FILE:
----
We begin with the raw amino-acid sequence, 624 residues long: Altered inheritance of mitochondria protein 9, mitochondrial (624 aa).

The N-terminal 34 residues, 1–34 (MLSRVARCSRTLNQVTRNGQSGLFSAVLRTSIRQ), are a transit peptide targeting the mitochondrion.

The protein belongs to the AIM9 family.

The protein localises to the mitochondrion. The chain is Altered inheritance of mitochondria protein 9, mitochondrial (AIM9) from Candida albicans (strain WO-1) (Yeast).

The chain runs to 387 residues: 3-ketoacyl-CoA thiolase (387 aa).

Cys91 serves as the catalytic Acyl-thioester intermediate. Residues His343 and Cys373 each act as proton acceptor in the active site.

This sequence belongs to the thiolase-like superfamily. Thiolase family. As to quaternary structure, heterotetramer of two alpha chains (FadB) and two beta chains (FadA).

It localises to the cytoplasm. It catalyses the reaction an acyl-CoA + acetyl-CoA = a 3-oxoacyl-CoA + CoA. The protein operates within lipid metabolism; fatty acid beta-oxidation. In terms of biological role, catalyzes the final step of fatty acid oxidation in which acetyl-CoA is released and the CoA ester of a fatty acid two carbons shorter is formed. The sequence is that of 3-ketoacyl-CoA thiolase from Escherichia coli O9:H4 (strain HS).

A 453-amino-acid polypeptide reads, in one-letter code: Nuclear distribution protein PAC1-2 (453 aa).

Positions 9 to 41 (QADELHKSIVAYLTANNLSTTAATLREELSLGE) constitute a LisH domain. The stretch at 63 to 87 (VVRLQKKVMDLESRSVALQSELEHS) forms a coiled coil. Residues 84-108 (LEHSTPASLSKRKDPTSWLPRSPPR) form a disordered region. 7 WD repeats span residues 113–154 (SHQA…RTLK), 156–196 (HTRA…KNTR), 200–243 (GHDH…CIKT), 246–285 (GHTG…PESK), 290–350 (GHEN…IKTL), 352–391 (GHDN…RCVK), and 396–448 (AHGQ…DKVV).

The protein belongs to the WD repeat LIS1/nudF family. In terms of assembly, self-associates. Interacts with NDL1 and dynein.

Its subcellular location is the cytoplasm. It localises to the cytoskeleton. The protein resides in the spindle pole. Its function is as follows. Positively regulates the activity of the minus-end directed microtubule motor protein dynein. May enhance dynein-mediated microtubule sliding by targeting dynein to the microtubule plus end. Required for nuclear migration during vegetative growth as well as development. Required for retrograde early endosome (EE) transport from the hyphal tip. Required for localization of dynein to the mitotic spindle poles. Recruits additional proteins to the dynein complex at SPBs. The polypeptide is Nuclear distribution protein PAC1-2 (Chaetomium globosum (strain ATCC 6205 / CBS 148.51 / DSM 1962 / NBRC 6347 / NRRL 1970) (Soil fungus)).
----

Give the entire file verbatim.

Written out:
We begin with the raw amino-acid sequence, 624 residues long: Altered inheritance of mitochondria protein 9, mitochondrial (624 aa).

The N-terminal 34 residues, 1–34 (MLSRVARCSRTLNQVTRNGQSGLFSAVLRTSIRQ), are a transit peptide targeting the mitochondrion.

The protein belongs to the AIM9 family.

The protein localises to the mitochondrion. The chain is Altered inheritance of mitochondria protein 9, mitochondrial (AIM9) from Candida albicans (strain WO-1) (Yeast).

The chain runs to 387 residues: 3-ketoacyl-CoA thiolase (387 aa).

Cys91 serves as the catalytic Acyl-thioester intermediate. Residues His343 and Cys373 each act as proton acceptor in the active site.

This sequence belongs to the thiolase-like superfamily. Thiolase family. As to quaternary structure, heterotetramer of two alpha chains (FadB) and two beta chains (FadA).

It localises to the cytoplasm. It catalyses the reaction an acyl-CoA + acetyl-CoA = a 3-oxoacyl-CoA + CoA. The protein operates within lipid metabolism; fatty acid beta-oxidation. In terms of biological role, catalyzes the final step of fatty acid oxidation in which acetyl-CoA is released and the CoA ester of a fatty acid two carbons shorter is formed. The sequence is that of 3-ketoacyl-CoA thiolase from Escherichia coli O9:H4 (strain HS).

A 453-amino-acid polypeptide reads, in one-letter code: Nuclear distribution protein PAC1-2 (453 aa).

Positions 9 to 41 (QADELHKSIVAYLTANNLSTTAATLREELSLGE) constitute a LisH domain. The stretch at 63 to 87 (VVRLQKKVMDLESRSVALQSELEHS) forms a coiled coil. Residues 84-108 (LEHSTPASLSKRKDPTSWLPRSPPR) form a disordered region. 7 WD repeats span residues 113–154 (SHQA…RTLK), 156–196 (HTRA…KNTR), 200–243 (GHDH…CIKT), 246–285 (GHTG…PESK), 290–350 (GHEN…IKTL), 352–391 (GHDN…RCVK), and 396–448 (AHGQ…DKVV).

The protein belongs to the WD repeat LIS1/nudF family. In terms of assembly, self-associates. Interacts with NDL1 and dynein.

Its subcellular location is the cytoplasm. It localises to the cytoskeleton. The protein resides in the spindle pole. Its function is as follows. Positively regulates the activity of the minus-end directed microtubule motor protein dynein. May enhance dynein-mediated microtubule sliding by targeting dynein to the microtubule plus end. Required for nuclear migration during vegetative growth as well as development. Required for retrograde early endosome (EE) transport from the hyphal tip. Required for localization of dynein to the mitotic spindle poles. Recruits additional proteins to the dynein complex at SPBs. The polypeptide is Nuclear distribution protein PAC1-2 (Chaetomium globosum (strain ATCC 6205 / CBS 148.51 / DSM 1962 / NBRC 6347 / NRRL 1970) (Soil fungus)).